No one ever warned me of all the changes that take place when one gets married. Just when you think you have it all figured out, along comes a wife who takes your neatly organized bucket of life, and dumps it all over the floor.
My own wife could have warned me about her intentions with my apartment before we were married and she moved in. It’s not like she hadn’t ever been there before. She never mentioned that there were issues with the way I had things set up . . . she just moved in and started changing things.
The first thing she did as she entered our newly shared home was to walk straight over to my large Pink Floyd wall banner (that I had won at the fair) and remove it from its’s place of honor on the living room wall.
“Wwwwwwhat are you doing?” I asked nervously.
“This has to go,” she answered as she replaced the banner with two candle holders that were infested with fake flowers and little mirrors.
“Ummm… can’t we talk abou-” but before I could state my case, she had already moved on to the bathroom.
Little did I know, this seemingly small incident would set the tone for the next several days . . . actually years. It was from that exact point in time that the household was no longer mine, nor did I have any say in what happened within its walls. Our domestic relationship became one of her running around “doing things” to the apartment, while I followed behind saying things like, “Well, are you sure we should- . . . I mean . . . I really liked the way it was . . . How about we talk about . . . ”
But to no avail.
Immediately following the desecration of the Pink Floyd banner, she went straight to the bathroom carrying a huge box of variously scented hair, skin, body, and face products. There was every type smell and flavor under the sun . . . mango, rose petal, pineapple, maple, passion fruit, and many others that were even more perfumery smelling. The combined smell of all of these smelly things gave me a headache and made my ears ring whenever I had to spend more than a minute in the bathroom.
Next she brought in another box that was filled with electrical hair altering devices. There were hair dryers, hair straighteners, hair curling machines and even one that put small waves in you hair so that you looked like you belonged in a Whitney Houston video. My single wall plug next to the light switch had suddenly become extremely inadequate.
Why on earth does a human need all this stuff in a bathroom? When I was single, my bathroom had been a fairly simple room. It contained toilet paper, a dirty clothes basket, a basket for clothes that were almost-but-not-quite-yet dirty, and a towel. The medicine cabinet contained a toothbrush, my baseball card collection, and the bar of soap that I showered, shampooed, and brushed my teeth with. The only thing in my bathroom that needed plugging in was my electric knife which I used for filleting fish that I had caught.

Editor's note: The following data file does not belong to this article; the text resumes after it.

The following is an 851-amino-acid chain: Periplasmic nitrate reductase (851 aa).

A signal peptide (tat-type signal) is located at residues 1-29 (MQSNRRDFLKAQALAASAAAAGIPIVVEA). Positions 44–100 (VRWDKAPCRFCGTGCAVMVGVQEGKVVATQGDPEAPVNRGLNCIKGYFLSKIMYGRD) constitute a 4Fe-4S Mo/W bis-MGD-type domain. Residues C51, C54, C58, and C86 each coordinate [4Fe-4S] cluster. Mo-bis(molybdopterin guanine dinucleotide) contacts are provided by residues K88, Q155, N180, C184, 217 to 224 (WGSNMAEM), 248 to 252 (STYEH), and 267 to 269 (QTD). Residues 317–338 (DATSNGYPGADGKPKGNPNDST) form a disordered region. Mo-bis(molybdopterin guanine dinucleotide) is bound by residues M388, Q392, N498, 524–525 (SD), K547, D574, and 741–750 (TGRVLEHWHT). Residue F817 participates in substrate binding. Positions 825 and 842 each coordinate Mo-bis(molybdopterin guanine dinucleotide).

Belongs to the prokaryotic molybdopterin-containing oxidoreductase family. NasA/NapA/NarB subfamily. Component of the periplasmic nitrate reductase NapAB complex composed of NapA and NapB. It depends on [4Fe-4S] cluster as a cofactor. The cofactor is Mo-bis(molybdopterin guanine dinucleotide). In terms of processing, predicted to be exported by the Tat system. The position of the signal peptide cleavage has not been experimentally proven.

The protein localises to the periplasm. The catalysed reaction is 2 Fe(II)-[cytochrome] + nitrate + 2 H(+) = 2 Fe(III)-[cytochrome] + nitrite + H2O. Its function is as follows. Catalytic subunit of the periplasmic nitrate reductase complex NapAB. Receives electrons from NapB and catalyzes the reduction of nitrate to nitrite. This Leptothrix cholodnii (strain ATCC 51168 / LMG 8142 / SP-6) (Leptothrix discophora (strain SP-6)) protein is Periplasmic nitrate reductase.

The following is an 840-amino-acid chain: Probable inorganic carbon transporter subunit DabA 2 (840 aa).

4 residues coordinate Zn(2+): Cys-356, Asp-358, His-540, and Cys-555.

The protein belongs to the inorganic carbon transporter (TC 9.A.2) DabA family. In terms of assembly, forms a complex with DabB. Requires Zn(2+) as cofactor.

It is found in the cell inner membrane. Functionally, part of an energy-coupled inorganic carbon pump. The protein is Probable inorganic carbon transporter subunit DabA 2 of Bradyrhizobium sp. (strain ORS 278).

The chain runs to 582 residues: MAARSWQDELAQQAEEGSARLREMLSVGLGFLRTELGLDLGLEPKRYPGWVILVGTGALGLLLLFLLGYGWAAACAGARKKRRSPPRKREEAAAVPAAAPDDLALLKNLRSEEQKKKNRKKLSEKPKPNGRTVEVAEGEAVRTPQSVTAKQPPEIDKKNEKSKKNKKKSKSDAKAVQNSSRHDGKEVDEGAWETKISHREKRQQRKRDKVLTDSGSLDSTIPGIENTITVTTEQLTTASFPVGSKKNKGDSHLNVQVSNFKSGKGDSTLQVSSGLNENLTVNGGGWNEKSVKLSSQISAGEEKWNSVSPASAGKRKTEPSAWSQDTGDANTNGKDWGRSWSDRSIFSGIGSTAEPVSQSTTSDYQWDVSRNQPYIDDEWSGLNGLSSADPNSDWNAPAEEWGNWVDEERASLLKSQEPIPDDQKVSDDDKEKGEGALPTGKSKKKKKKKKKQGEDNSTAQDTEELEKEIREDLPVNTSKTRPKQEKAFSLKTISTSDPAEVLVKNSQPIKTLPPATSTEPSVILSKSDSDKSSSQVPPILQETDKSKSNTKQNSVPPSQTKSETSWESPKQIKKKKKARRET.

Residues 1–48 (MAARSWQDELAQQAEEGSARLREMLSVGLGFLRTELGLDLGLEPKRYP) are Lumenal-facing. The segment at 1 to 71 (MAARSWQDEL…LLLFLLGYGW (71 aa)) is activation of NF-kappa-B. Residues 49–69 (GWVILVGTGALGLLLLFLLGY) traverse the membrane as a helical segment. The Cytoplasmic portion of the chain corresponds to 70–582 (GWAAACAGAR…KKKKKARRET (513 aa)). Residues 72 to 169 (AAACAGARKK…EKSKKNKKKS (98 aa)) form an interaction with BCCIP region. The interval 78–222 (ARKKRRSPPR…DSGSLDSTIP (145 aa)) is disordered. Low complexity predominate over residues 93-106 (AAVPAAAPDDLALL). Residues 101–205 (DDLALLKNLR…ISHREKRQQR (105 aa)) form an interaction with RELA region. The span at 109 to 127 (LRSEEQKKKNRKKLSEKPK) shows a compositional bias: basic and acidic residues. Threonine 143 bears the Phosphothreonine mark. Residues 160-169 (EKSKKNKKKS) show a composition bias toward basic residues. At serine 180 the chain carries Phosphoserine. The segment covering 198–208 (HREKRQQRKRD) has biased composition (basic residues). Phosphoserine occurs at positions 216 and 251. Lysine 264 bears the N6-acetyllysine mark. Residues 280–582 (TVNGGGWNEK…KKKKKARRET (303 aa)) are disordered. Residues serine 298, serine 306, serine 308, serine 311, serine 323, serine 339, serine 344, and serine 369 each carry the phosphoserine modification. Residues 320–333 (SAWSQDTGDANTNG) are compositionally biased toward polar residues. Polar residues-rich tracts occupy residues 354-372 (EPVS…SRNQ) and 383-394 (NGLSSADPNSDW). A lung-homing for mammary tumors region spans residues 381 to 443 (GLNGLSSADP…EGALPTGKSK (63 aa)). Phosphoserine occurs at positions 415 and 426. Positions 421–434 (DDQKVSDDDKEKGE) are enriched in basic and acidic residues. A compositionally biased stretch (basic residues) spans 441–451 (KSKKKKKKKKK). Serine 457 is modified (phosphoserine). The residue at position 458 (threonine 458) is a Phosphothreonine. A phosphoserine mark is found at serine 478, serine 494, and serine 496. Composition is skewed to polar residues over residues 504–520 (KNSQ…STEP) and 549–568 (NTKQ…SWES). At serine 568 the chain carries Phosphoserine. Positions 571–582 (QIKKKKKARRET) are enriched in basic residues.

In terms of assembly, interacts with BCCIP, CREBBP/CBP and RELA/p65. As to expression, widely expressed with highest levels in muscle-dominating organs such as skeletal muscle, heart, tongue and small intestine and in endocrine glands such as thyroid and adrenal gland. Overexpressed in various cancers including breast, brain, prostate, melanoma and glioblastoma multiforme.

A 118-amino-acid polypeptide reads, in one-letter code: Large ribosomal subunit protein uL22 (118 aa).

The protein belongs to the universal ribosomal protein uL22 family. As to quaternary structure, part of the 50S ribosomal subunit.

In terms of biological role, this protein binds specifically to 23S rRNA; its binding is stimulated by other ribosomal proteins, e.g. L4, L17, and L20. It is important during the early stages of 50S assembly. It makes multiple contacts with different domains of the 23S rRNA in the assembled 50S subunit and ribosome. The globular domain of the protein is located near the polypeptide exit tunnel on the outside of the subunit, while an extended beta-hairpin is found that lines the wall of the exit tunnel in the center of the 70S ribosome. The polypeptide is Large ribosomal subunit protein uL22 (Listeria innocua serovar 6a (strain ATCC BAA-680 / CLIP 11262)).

But all that was gone now, or buried under the tonnage of her smelly stuff. She had even removed my collection of vintage fake vomit and poop from the shelf above the toilet, and replaced with “Precious something-or-other” figurines with creepy huge eyes.
The trauma from these changes was a shock to my system, and made it difficult for me to go to the bathroom . . . so much so, that I had to relieve myself behind the apartment dumpster for a week until my psyche was able to adapt to being watched by the creepy large-eyed figurines while I did my business.
Next in her sight was the kitchen. Once there, she attacked the refrigerator, which was emptied of nightcrawler containers and all similar matter of live bait. The beer crisper drawer was emptied and filled with various vegetable matter. Flowery curtains were also added to the windows where my dream-catchers once hung.
But the changes were not just limited to the objects in the apartment. Rules were also added. Rules that did not seem logical to me. In fact, I had such a difficult time remembering and adjusting to the new rules, that a list was posted on the wall in the dining room that read like this:
- Clothes must be washed after each wear (instead of waiting until they failed the sniff test).
- No showering with the dog (my attempt at water conservation).
- Pizza can only be ordered once a week (I lobbied for cutting back to every third day, but again, was soundly vetoed).
- Showering is now a daily event (instead of waiting until I failed the sniff test).
- And finally, I was expected to discuss with my wife prior to deciding to skip work and drive to the Star Trek convention, rather than letting her know from my hotel room in Toledo.
Over the course of the following year, more changes were implemented . . . too many to even list. But I slowly became accustomed to them, and eventually even felt like things were getting back to normal.
That is, until the arrival of two daughters. Where once again my neatly organized bucket of life was dumped out all over the floor.